Jetting has most to do with where you ride and the average air temperature. We recommend JD Jetting kits for the excellent instructions and variety of parts in the kits. Contact them direct at www.jdjetting.com
Regarding pre-mix oil and ratios, you don’t need to alter that, but we recommend Maxima Castrol 927 at 32:1 because it mixes with pump gas.
Q. What about the gearing?
A. Always gear for more speed because of the increased torque. Typically you should increase the countershaft sprocket by 1 tooth to make each gear rev out longer.
Q. Will the 144cc piston make my bike vibrate? Does the crank need to be re-balanced?
A. Our custom Wiseco Pro-Lite forged piston kit is the same weight as a stock cast piston, so there are no vibration problems caused by the 144 piston.
Q. Will the engine wear out faster or be less reliable?
A. We build-in reliability with thicker cylinder plating, a coated forged piston, and polished port edges. Our 144cc kits are more reliable than a stock 125. When you choose the powerband for more low to mid range, we’ll TIG weld the exhaust bridge wider for longer piston wear
Q. Are their any alternative pistons for the 144?
A. Eric Gorr invented the 144 in 1976 and because of the explosive growth in 144 conversions, many other companies have copied his custom Wiseco design with some minor changes in material, shape, and weight. We also stock the catalog pistons from Wiseco #846MO5800 , Vertex #2223B, and Wossner #8160D400.
Q. Does any company make a 2-ring 144cc piston kit?
A. Currently no piston manufacturer makes a 2-ring piston for a 144. A 2-ring piston would have more friction and make less power.
Q. What about aftermarket parts with a 134 or 144 kit, what works best?
A. Heres the scoop on accessories.
Exhausts - Short silencers help low to mid but make the top end fall flat sooner. Long silencers have the opposite effect. FMF SST pipes make the engine run hot at high rpm and FMF’s Fatty pipe with a long silencer is best for the wider powerband choice. DEP and HGS make the best high revving pipes. Pro-Circuit pipes are great for stadium racing where throttle response is important.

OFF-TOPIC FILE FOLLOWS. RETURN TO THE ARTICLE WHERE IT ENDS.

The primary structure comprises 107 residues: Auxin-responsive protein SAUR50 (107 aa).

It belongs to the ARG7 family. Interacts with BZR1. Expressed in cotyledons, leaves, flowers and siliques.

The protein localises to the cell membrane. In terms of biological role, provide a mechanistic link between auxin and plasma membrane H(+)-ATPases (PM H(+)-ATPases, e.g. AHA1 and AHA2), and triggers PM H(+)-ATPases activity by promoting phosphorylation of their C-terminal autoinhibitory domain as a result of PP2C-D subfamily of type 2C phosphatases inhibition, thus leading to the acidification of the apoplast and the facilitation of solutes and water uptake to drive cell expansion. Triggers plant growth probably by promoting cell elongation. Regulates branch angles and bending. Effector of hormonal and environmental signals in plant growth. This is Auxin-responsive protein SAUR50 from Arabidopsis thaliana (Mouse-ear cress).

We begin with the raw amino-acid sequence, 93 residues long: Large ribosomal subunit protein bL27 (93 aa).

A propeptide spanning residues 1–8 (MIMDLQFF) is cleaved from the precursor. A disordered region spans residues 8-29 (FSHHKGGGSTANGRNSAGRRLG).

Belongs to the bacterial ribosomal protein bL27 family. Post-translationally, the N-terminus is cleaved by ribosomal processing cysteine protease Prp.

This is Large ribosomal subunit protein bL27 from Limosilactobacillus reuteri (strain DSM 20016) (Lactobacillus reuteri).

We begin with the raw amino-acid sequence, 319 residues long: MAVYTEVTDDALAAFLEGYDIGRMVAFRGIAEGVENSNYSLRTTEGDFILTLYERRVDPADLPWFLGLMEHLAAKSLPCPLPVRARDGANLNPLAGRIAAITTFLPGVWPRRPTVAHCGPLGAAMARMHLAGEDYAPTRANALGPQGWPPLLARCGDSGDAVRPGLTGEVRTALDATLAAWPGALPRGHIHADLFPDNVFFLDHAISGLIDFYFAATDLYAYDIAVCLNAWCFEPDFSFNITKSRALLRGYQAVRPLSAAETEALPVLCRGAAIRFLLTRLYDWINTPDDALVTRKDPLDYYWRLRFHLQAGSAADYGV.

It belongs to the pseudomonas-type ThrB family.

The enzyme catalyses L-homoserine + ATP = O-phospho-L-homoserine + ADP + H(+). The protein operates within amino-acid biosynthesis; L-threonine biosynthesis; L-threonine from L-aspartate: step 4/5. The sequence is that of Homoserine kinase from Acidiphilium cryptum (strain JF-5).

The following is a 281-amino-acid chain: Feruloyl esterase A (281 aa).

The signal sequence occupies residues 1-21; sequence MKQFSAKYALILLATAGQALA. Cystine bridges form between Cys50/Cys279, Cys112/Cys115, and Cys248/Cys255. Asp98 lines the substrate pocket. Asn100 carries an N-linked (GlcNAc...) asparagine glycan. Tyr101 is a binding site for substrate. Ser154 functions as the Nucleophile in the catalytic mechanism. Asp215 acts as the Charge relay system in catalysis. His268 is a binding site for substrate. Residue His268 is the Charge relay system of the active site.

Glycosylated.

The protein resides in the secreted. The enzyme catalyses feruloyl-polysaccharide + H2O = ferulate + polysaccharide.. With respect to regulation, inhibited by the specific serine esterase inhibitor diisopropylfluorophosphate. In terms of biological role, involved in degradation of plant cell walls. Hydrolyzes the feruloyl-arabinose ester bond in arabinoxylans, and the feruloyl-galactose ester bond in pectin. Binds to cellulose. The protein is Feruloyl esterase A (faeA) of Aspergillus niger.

Carbs - 38mm is the optimum size for a wider powerband or more mid to top end. Most 125s made after 2004 have 38mm carbs standard. If you want more low to mid range for single track riding then a 35.5mm Keihin Air-Striker carb is the best set-up. Contact www.jdjetting.com for that type of carb.
Reed Valves - All 125s have adequate sized reed valves. Aftermarket reed valves tend to improve just the low to mid range and that’s more important for single track and off-road riding.
Flywheel Weights - These parts help preserve engine inertia when riding in slippery conditions like hard-packed clay and muddy conditions. Off-road riders prefer the Steahly 6 ounce weights.
Q. Can I use a stroker crankshaft with a big bore kit? How does it work?
A. You can always add a stroker crankshaft to a big bore kit just by modifying the head and the crankcases for extra clearance for the piston and connecting rod. No special porting changes are needed, just use 2 cylinder base gaskets. The best crank stroke is 58mm and with a 144 kit that makes a 155, on a 134 kit that makes a 144. Generally speaking a stroker crank is going to improve the low end power and the acceleration. Regarding the use of longer connecting rods, yes that helps top end but requires the use of spacer plates and that can be problematic for sealing the cylinder base from air leaks.